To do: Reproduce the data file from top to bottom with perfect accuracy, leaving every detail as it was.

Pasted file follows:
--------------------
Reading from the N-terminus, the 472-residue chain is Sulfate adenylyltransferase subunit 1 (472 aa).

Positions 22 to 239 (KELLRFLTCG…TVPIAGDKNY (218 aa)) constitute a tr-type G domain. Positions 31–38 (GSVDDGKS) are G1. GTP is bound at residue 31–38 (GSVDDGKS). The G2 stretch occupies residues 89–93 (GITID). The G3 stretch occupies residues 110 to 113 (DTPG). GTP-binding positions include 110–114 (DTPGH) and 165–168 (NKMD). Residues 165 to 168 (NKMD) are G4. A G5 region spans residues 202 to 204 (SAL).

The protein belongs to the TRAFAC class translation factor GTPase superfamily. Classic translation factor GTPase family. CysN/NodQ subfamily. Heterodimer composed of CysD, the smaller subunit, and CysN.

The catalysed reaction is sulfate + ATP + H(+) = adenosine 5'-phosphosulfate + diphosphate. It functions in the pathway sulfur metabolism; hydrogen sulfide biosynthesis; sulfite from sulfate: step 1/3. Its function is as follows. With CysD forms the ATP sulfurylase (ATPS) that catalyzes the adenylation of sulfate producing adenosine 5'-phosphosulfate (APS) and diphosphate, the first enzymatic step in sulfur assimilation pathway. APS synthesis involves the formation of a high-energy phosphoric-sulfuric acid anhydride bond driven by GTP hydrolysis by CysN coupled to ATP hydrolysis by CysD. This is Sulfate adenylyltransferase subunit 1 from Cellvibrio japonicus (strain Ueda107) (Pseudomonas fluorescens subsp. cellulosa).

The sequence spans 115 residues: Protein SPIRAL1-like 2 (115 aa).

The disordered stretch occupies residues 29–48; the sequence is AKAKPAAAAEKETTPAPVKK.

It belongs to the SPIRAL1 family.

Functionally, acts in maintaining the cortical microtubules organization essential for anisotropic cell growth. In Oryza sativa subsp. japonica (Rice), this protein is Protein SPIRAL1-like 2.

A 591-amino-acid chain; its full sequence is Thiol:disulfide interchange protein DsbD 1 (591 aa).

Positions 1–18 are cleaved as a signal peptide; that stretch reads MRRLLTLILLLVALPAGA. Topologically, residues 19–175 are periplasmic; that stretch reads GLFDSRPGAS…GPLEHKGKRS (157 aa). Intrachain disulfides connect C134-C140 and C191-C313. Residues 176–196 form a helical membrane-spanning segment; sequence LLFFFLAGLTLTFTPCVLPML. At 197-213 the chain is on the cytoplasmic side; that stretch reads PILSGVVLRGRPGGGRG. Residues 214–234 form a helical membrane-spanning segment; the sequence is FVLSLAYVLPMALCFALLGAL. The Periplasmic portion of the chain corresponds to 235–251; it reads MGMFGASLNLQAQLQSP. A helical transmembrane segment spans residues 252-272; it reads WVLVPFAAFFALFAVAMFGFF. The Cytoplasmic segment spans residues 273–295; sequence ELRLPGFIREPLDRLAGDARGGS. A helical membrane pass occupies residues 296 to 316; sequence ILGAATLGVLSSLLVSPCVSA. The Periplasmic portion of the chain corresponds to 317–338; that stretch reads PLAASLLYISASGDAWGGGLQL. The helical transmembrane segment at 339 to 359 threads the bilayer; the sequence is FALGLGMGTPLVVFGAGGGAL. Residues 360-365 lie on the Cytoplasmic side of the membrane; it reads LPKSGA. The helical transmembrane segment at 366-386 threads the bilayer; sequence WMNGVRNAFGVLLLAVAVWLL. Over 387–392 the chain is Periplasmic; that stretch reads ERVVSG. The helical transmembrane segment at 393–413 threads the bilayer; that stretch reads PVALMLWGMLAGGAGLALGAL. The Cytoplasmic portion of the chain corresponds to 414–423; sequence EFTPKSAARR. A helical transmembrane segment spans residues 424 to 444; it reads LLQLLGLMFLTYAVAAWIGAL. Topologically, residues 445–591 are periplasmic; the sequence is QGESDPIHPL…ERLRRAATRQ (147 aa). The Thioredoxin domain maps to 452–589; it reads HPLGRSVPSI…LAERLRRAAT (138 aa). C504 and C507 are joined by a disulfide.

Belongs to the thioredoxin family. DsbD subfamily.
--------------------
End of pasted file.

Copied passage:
Reading from the N-terminus, the 472-residue chain is Sulfate adenylyltransferase subunit 1 (472 aa).

Positions 22 to 239 (KELLRFLTCG…TVPIAGDKNY (218 aa)) constitute a tr-type G domain. Positions 31–38 (GSVDDGKS) are G1. GTP is bound at residue 31–38 (GSVDDGKS). The G2 stretch occupies residues 89–93 (GITID). The G3 stretch occupies residues 110 to 113 (DTPG). GTP-binding positions include 110–114 (DTPGH) and 165–168 (NKMD). Residues 165 to 168 (NKMD) are G4. A G5 region spans residues 202 to 204 (SAL).

The protein belongs to the TRAFAC class translation factor GTPase superfamily. Classic translation factor GTPase family. CysN/NodQ subfamily. Heterodimer composed of CysD, the smaller subunit, and CysN.

The catalysed reaction is sulfate + ATP + H(+) = adenosine 5'-phosphosulfate + diphosphate. It functions in the pathway sulfur metabolism; hydrogen sulfide biosynthesis; sulfite from sulfate: step 1/3. Its function is as follows. With CysD forms the ATP sulfurylase (ATPS) that catalyzes the adenylation of sulfate producing adenosine 5'-phosphosulfate (APS) and diphosphate, the first enzymatic step in sulfur assimilation pathway. APS synthesis involves the formation of a high-energy phosphoric-sulfuric acid anhydride bond driven by GTP hydrolysis by CysN coupled to ATP hydrolysis by CysD. This is Sulfate adenylyltransferase subunit 1 from Cellvibrio japonicus (strain Ueda107) (Pseudomonas fluorescens subsp. cellulosa).

The sequence spans 115 residues: Protein SPIRAL1-like 2 (115 aa).

The disordered stretch occupies residues 29–48; the sequence is AKAKPAAAAEKETTPAPVKK.

It belongs to the SPIRAL1 family.

Functionally, acts in maintaining the cortical microtubules organization essential for anisotropic cell growth. In Oryza sativa subsp. japonica (Rice), this protein is Protein SPIRAL1-like 2.

A 591-amino-acid chain; its full sequence is Thiol:disulfide interchange protein DsbD 1 (591 aa).

Positions 1–18 are cleaved as a signal peptide; that stretch reads MRRLLTLILLLVALPAGA. Topologically, residues 19–175 are periplasmic; that stretch reads GLFDSRPGAS…GPLEHKGKRS (157 aa). Intrachain disulfides connect C134-C140 and C191-C313. Residues 176–196 form a helical membrane-spanning segment; sequence LLFFFLAGLTLTFTPCVLPML. At 197-213 the chain is on the cytoplasmic side; that stretch reads PILSGVVLRGRPGGGRG. Residues 214–234 form a helical membrane-spanning segment; the sequence is FVLSLAYVLPMALCFALLGAL. The Periplasmic portion of the chain corresponds to 235–251; it reads MGMFGASLNLQAQLQSP. A helical transmembrane segment spans residues 252-272; it reads WVLVPFAAFFALFAVAMFGFF. The Cytoplasmic segment spans residues 273–295; sequence ELRLPGFIREPLDRLAGDARGGS. A helical membrane pass occupies residues 296 to 316; sequence ILGAATLGVLSSLLVSPCVSA. The Periplasmic portion of the chain corresponds to 317–338; that stretch reads PLAASLLYISASGDAWGGGLQL. The helical transmembrane segment at 339 to 359 threads the bilayer; the sequence is FALGLGMGTPLVVFGAGGGAL. Residues 360-365 lie on the Cytoplasmic side of the membrane; it reads LPKSGA. The helical transmembrane segment at 366-386 threads the bilayer; sequence WMNGVRNAFGVLLLAVAVWLL. Over 387–392 the chain is Periplasmic; that stretch reads ERVVSG. The helical transmembrane segment at 393–413 threads the bilayer; that stretch reads PVALMLWGMLAGGAGLALGAL. The Cytoplasmic portion of the chain corresponds to 414–423; sequence EFTPKSAARR. A helical transmembrane segment spans residues 424 to 444; it reads LLQLLGLMFLTYAVAAWIGAL. Topologically, residues 445–591 are periplasmic; the sequence is QGESDPIHPL…ERLRRAATRQ (147 aa). The Thioredoxin domain maps to 452–589; it reads HPLGRSVPSI…LAERLRRAAT (138 aa). C504 and C507 are joined by a disulfide.

Belongs to the thioredoxin family. DsbD subfamily.